The international logistics industry is facing new challenges everyday as countries try to cope with the COVID-19 pandemic. Although countries are doing what is best for the safety of their citizens by restricting travel and requiring quarantines, the freight industry has to work within these constraints to move goods throughout the world to ensure global commerce continues.

NOTE: Since this publication, the United States has officially declared national state of emergency.

On Wednesday, March 11, 2020 the United States announced a travel restriction for 30 days from Europe to the United States which includes 26 countries in the Schengen Area free movement zone.

These countries include:

  • Austria
  • Belgium
  • Czech Republic
  • Denmark
  • Estonia
  • Finland
  • France
  • Germany
  • Greece
  • Hungary
  • Iceland
  • Italy
  • Latvia
  • Liechtenstein
  • Lithuania
  • Luxembourg
  • Malta
  • The Netherlands
  • Norway
  • Poland
  • Portugal
  • Slovakia
  • Slovenia
  • Spain
  • Sweden
  • Switzerland

Both the United Kingdom and Ireland are exempt from this list, even though there are reported cases of COVID-19 in each.

This ban does not apply to US citizens or their family members.  However, there are other types of restrictions in place from the Department of Homeland Security, if they have traveled outside of the US such as:

  • Passengers (Air or Ocean) who are not US citizens and who have been in China or Iran in the last 14 days will not be allowed to enter.
  • US citizens who’ve been in China in the past 14 days can enter the US but will be directed via one of 11 airports where they’ll undergo health screening.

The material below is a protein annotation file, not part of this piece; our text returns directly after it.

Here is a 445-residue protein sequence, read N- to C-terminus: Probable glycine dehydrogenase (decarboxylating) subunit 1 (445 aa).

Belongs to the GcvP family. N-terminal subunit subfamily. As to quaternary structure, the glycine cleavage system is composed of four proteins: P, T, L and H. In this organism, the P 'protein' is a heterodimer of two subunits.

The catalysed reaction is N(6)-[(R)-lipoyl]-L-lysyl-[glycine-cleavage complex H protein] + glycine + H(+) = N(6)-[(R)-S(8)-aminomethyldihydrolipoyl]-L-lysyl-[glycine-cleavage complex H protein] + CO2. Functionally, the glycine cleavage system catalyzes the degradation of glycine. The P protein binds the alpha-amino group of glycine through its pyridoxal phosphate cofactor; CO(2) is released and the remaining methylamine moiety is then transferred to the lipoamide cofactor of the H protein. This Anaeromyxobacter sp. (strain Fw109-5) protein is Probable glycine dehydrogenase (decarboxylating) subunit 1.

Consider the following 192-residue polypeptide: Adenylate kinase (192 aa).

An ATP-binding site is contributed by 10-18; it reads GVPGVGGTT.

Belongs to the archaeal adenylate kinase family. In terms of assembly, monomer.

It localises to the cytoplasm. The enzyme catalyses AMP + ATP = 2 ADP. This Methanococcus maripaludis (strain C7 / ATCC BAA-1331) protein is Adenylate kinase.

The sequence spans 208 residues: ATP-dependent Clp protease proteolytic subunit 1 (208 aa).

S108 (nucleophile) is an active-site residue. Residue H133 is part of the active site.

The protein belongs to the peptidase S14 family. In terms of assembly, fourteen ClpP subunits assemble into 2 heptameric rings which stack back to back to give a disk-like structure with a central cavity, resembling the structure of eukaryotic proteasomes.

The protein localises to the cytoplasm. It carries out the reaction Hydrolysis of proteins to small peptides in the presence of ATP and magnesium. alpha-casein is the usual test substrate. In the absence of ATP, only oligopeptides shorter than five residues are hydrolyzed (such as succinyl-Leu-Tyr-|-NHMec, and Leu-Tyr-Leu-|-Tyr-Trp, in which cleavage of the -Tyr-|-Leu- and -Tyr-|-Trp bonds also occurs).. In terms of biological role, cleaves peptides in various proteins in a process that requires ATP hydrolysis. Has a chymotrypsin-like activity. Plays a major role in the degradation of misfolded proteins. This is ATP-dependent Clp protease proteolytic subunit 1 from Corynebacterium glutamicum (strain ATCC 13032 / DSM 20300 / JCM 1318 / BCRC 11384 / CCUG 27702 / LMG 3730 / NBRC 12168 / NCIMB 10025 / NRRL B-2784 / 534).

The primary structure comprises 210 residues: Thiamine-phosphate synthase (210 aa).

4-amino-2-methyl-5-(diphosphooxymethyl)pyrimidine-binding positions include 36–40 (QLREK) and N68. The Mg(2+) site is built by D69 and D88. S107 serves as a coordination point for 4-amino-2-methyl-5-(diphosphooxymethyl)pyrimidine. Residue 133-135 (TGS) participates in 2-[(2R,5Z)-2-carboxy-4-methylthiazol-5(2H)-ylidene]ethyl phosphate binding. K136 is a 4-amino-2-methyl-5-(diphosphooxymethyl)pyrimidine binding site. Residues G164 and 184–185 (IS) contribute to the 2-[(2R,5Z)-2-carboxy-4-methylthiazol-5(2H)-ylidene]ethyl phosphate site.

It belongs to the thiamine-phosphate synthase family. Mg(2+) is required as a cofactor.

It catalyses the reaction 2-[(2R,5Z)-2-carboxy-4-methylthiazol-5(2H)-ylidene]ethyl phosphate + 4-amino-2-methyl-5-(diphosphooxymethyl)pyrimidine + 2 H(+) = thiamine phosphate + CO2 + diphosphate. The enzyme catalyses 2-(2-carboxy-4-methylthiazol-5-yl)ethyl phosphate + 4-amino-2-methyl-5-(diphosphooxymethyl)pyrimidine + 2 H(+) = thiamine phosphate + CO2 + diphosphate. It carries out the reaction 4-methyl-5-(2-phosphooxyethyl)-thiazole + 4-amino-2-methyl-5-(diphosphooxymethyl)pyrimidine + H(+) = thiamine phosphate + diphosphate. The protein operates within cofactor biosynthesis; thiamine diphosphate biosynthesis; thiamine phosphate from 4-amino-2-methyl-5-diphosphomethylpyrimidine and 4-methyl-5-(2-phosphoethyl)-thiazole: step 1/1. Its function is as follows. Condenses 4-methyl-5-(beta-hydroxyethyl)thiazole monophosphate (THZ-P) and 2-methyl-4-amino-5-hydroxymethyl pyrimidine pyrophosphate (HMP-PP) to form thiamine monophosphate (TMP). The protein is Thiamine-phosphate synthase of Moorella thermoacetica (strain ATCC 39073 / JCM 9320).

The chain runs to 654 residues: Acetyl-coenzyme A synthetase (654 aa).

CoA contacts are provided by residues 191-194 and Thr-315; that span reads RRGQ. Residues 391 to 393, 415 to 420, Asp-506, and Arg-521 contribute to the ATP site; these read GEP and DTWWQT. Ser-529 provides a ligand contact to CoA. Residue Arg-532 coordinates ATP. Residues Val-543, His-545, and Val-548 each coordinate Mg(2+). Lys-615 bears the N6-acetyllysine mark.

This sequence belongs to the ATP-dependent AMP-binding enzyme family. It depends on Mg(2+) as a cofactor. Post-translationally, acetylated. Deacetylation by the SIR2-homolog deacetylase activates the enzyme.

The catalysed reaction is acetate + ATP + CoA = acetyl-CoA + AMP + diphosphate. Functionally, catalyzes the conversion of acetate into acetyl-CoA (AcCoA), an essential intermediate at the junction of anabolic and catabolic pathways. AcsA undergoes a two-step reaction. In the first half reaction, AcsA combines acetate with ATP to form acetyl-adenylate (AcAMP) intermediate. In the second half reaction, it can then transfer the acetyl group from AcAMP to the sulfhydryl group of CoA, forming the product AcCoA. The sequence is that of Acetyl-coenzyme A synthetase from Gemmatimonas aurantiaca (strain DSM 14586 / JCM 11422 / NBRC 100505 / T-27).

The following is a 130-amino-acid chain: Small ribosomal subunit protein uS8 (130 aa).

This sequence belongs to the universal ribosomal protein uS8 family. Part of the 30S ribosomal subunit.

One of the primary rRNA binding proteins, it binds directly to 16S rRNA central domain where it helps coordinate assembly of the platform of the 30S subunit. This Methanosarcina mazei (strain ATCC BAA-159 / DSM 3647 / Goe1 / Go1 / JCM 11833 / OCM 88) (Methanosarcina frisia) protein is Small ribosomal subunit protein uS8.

• Atlanta, Chicago, Dallas, Detroit, Honolulu, Los Angeles, New York (Kennedy or Newark), San Francisco, Seattle and Washington.

While this administrative decision is causing major disruptions to passenger travel, it is not stopping the ability to move shipments globally. Disruptions are experienced when a passenger flight is cancelled, and freight needs to find an alternative routing. Nonetheless, freight is still moving on other flights and cargo freighters or split between sea-air routings.

Ports in China are finally reported to be operating somewhere between 90-100% of capacity. The remainder of the country, specifically manufacturing operations are still struggling to get back to normal. Although China may have ships and containers ready to go, there isn’t much to fill them up with at this time; creating blank or minimized sailings.

U.S. terminal ports have had to slash hours or even close due to reduced volumes. Some terminals are not allowing container returns unless it is done as a dual transaction with an import pickup. It is being reported that at the Port of Los Angeles/Long Beach, they are expected to experience more than 40 blank sailings between February and March.

International shippers should not be worried about experiencing delays as Green Worldwide Shipping remains confident in our ability to deliver exceptional shipping experiences for every customer, every shipment, every time.

As Green continues to monitor the situation, stay up-to-date on freight news by following us on FacebookTwitter, and LinkedIn. For continuous updates, make sure to check out our website at